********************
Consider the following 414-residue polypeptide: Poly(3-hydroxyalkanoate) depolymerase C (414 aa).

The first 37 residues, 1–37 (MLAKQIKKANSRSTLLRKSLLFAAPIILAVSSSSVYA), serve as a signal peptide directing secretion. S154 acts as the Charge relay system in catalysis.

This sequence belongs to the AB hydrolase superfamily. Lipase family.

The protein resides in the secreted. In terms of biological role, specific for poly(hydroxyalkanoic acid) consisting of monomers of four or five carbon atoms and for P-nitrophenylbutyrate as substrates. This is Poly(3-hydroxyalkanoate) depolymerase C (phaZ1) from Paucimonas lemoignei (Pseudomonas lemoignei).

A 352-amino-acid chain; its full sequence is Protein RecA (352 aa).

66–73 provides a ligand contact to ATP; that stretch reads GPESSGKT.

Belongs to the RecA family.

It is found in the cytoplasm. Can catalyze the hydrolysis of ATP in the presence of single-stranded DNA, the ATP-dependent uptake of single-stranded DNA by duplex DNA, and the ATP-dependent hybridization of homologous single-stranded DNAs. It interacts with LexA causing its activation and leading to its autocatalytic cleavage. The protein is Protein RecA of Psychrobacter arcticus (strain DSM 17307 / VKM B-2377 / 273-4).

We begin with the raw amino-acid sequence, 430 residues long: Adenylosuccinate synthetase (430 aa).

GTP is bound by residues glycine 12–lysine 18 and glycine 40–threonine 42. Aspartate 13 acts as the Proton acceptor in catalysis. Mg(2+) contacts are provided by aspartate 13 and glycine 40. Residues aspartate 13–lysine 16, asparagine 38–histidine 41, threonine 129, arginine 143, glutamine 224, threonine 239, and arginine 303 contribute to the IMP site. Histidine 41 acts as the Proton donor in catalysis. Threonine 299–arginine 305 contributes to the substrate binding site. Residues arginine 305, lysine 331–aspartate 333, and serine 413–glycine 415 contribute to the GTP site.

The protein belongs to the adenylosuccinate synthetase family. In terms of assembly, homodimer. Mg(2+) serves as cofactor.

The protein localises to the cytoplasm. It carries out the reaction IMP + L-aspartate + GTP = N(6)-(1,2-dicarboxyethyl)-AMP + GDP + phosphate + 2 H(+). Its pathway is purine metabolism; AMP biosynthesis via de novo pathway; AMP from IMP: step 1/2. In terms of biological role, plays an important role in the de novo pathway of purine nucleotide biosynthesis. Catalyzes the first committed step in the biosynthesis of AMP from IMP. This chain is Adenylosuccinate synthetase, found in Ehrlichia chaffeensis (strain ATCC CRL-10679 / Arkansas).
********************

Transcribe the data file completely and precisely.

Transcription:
Consider the following 414-residue polypeptide: Poly(3-hydroxyalkanoate) depolymerase C (414 aa).

The first 37 residues, 1–37 (MLAKQIKKANSRSTLLRKSLLFAAPIILAVSSSSVYA), serve as a signal peptide directing secretion. S154 acts as the Charge relay system in catalysis.

This sequence belongs to the AB hydrolase superfamily. Lipase family.

The protein resides in the secreted. In terms of biological role, specific for poly(hydroxyalkanoic acid) consisting of monomers of four or five carbon atoms and for P-nitrophenylbutyrate as substrates. This is Poly(3-hydroxyalkanoate) depolymerase C (phaZ1) from Paucimonas lemoignei (Pseudomonas lemoignei).

A 352-amino-acid chain; its full sequence is Protein RecA (352 aa).

66–73 provides a ligand contact to ATP; that stretch reads GPESSGKT.

Belongs to the RecA family.

It is found in the cytoplasm. Can catalyze the hydrolysis of ATP in the presence of single-stranded DNA, the ATP-dependent uptake of single-stranded DNA by duplex DNA, and the ATP-dependent hybridization of homologous single-stranded DNAs. It interacts with LexA causing its activation and leading to its autocatalytic cleavage. The protein is Protein RecA of Psychrobacter arcticus (strain DSM 17307 / VKM B-2377 / 273-4).

We begin with the raw amino-acid sequence, 430 residues long: Adenylosuccinate synthetase (430 aa).

GTP is bound by residues glycine 12–lysine 18 and glycine 40–threonine 42. Aspartate 13 acts as the Proton acceptor in catalysis. Mg(2+) contacts are provided by aspartate 13 and glycine 40. Residues aspartate 13–lysine 16, asparagine 38–histidine 41, threonine 129, arginine 143, glutamine 224, threonine 239, and arginine 303 contribute to the IMP site. Histidine 41 acts as the Proton donor in catalysis. Threonine 299–arginine 305 contributes to the substrate binding site. Residues arginine 305, lysine 331–aspartate 333, and serine 413–glycine 415 contribute to the GTP site.

The protein belongs to the adenylosuccinate synthetase family. In terms of assembly, homodimer. Mg(2+) serves as cofactor.

The protein localises to the cytoplasm. It carries out the reaction IMP + L-aspartate + GTP = N(6)-(1,2-dicarboxyethyl)-AMP + GDP + phosphate + 2 H(+). Its pathway is purine metabolism; AMP biosynthesis via de novo pathway; AMP from IMP: step 1/2. In terms of biological role, plays an important role in the de novo pathway of purine nucleotide biosynthesis. Catalyzes the first committed step in the biosynthesis of AMP from IMP. This chain is Adenylosuccinate synthetase, found in Ehrlichia chaffeensis (strain ATCC CRL-10679 / Arkansas).